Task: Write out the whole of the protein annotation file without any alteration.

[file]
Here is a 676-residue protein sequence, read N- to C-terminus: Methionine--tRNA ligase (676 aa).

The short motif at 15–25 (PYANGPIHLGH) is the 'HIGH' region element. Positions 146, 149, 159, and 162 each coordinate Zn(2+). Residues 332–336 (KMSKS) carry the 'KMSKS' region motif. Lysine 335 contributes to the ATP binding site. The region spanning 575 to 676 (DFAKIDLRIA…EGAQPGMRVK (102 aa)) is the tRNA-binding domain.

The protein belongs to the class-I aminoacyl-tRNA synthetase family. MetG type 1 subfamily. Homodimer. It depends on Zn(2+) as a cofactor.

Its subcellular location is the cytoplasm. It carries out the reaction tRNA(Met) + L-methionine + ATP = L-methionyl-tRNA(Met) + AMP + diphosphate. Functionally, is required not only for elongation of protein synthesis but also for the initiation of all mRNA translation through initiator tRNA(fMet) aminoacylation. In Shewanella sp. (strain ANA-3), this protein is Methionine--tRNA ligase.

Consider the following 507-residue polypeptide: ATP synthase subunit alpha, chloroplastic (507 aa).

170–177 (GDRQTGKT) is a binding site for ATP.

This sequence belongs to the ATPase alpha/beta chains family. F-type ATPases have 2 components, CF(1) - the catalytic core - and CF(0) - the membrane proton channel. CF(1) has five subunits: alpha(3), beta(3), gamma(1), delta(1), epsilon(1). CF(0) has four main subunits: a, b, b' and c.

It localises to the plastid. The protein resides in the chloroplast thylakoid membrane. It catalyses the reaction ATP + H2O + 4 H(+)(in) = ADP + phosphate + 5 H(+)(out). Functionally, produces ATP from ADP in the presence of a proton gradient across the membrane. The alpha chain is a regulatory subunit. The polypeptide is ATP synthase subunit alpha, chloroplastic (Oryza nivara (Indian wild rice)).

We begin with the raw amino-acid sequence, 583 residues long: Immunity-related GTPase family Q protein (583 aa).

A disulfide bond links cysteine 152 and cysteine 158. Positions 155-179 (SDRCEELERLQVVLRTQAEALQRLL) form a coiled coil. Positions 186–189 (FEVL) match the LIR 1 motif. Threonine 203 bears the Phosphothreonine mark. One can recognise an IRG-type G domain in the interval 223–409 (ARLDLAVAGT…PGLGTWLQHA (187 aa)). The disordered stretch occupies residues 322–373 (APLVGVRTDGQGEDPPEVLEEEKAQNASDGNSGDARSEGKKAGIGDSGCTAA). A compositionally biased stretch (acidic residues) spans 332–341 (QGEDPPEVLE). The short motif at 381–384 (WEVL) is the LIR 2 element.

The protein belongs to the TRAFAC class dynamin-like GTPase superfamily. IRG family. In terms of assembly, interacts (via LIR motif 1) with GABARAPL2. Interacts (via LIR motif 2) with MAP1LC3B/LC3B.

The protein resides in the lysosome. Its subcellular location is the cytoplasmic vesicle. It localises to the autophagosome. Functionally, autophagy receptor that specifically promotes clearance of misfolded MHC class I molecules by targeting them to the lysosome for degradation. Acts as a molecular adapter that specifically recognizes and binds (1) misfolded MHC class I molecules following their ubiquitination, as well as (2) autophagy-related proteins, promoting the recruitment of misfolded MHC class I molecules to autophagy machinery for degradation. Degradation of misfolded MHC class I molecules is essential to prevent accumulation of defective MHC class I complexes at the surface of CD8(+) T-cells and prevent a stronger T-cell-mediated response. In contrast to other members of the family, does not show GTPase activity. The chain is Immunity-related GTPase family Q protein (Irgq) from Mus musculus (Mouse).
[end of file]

Here is a 676-residue protein sequence, read N- to C-terminus: Methionine--tRNA ligase (676 aa).

The short motif at 15–25 (PYANGPIHLGH) is the 'HIGH' region element. Positions 146, 149, 159, and 162 each coordinate Zn(2+). Residues 332–336 (KMSKS) carry the 'KMSKS' region motif. Lysine 335 contributes to the ATP binding site. The region spanning 575 to 676 (DFAKIDLRIA…EGAQPGMRVK (102 aa)) is the tRNA-binding domain.

The protein belongs to the class-I aminoacyl-tRNA synthetase family. MetG type 1 subfamily. Homodimer. It depends on Zn(2+) as a cofactor.

Its subcellular location is the cytoplasm. It carries out the reaction tRNA(Met) + L-methionine + ATP = L-methionyl-tRNA(Met) + AMP + diphosphate. Functionally, is required not only for elongation of protein synthesis but also for the initiation of all mRNA translation through initiator tRNA(fMet) aminoacylation. In Shewanella sp. (strain ANA-3), this protein is Methionine--tRNA ligase.

Consider the following 507-residue polypeptide: ATP synthase subunit alpha, chloroplastic (507 aa).

170–177 (GDRQTGKT) is a binding site for ATP.

This sequence belongs to the ATPase alpha/beta chains family. F-type ATPases have 2 components, CF(1) - the catalytic core - and CF(0) - the membrane proton channel. CF(1) has five subunits: alpha(3), beta(3), gamma(1), delta(1), epsilon(1). CF(0) has four main subunits: a, b, b' and c.

It localises to the plastid. The protein resides in the chloroplast thylakoid membrane. It catalyses the reaction ATP + H2O + 4 H(+)(in) = ADP + phosphate + 5 H(+)(out). Functionally, produces ATP from ADP in the presence of a proton gradient across the membrane. The alpha chain is a regulatory subunit. The polypeptide is ATP synthase subunit alpha, chloroplastic (Oryza nivara (Indian wild rice)).

We begin with the raw amino-acid sequence, 583 residues long: Immunity-related GTPase family Q protein (583 aa).

A disulfide bond links cysteine 152 and cysteine 158. Positions 155-179 (SDRCEELERLQVVLRTQAEALQRLL) form a coiled coil. Positions 186–189 (FEVL) match the LIR 1 motif. Threonine 203 bears the Phosphothreonine mark. One can recognise an IRG-type G domain in the interval 223–409 (ARLDLAVAGT…PGLGTWLQHA (187 aa)). The disordered stretch occupies residues 322–373 (APLVGVRTDGQGEDPPEVLEEEKAQNASDGNSGDARSEGKKAGIGDSGCTAA). A compositionally biased stretch (acidic residues) spans 332–341 (QGEDPPEVLE). The short motif at 381–384 (WEVL) is the LIR 2 element.

The protein belongs to the TRAFAC class dynamin-like GTPase superfamily. IRG family. In terms of assembly, interacts (via LIR motif 1) with GABARAPL2. Interacts (via LIR motif 2) with MAP1LC3B/LC3B.

The protein resides in the lysosome. Its subcellular location is the cytoplasmic vesicle. It localises to the autophagosome. Functionally, autophagy receptor that specifically promotes clearance of misfolded MHC class I molecules by targeting them to the lysosome for degradation. Acts as a molecular adapter that specifically recognizes and binds (1) misfolded MHC class I molecules following their ubiquitination, as well as (2) autophagy-related proteins, promoting the recruitment of misfolded MHC class I molecules to autophagy machinery for degradation. Degradation of misfolded MHC class I molecules is essential to prevent accumulation of defective MHC class I complexes at the surface of CD8(+) T-cells and prevent a stronger T-cell-mediated response. In contrast to other members of the family, does not show GTPase activity. The chain is Immunity-related GTPase family Q protein (Irgq) from Mus musculus (Mouse).